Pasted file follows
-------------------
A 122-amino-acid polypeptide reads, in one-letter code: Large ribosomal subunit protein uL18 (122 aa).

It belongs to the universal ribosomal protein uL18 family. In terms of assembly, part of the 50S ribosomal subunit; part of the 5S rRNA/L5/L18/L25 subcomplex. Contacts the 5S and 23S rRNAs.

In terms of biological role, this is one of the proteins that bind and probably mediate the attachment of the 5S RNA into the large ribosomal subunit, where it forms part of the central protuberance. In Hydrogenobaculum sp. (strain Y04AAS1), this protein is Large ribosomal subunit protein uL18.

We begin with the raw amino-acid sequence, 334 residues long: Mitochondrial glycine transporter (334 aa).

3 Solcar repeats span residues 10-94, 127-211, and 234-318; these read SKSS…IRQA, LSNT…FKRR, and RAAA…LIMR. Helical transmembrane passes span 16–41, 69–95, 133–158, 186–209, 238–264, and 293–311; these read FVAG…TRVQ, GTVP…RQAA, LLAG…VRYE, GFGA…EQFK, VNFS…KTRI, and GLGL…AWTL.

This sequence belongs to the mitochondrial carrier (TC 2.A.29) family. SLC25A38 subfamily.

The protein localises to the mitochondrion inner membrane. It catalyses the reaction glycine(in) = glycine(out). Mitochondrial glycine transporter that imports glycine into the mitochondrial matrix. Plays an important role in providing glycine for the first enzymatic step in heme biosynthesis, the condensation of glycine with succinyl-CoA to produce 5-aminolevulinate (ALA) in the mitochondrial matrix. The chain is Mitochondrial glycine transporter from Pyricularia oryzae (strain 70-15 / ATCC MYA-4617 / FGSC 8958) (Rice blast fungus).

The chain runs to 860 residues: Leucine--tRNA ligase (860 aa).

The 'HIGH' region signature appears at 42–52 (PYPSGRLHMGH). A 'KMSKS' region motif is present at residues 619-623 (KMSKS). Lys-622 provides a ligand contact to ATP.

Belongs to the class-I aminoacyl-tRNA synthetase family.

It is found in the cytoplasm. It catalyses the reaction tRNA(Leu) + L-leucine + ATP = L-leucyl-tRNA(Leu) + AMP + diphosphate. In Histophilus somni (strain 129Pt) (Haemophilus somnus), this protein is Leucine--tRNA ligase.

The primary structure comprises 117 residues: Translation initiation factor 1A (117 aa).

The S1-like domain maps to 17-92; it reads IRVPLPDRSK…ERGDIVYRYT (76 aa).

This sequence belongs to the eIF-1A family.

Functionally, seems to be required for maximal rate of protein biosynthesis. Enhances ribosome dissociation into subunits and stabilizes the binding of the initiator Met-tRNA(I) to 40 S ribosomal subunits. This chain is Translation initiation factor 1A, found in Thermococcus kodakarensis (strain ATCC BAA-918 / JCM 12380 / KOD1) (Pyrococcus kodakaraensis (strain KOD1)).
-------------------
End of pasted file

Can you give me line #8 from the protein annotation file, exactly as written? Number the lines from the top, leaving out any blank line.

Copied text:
The chain runs to 860 residues: Leucine--tRNA ligase (860 aa).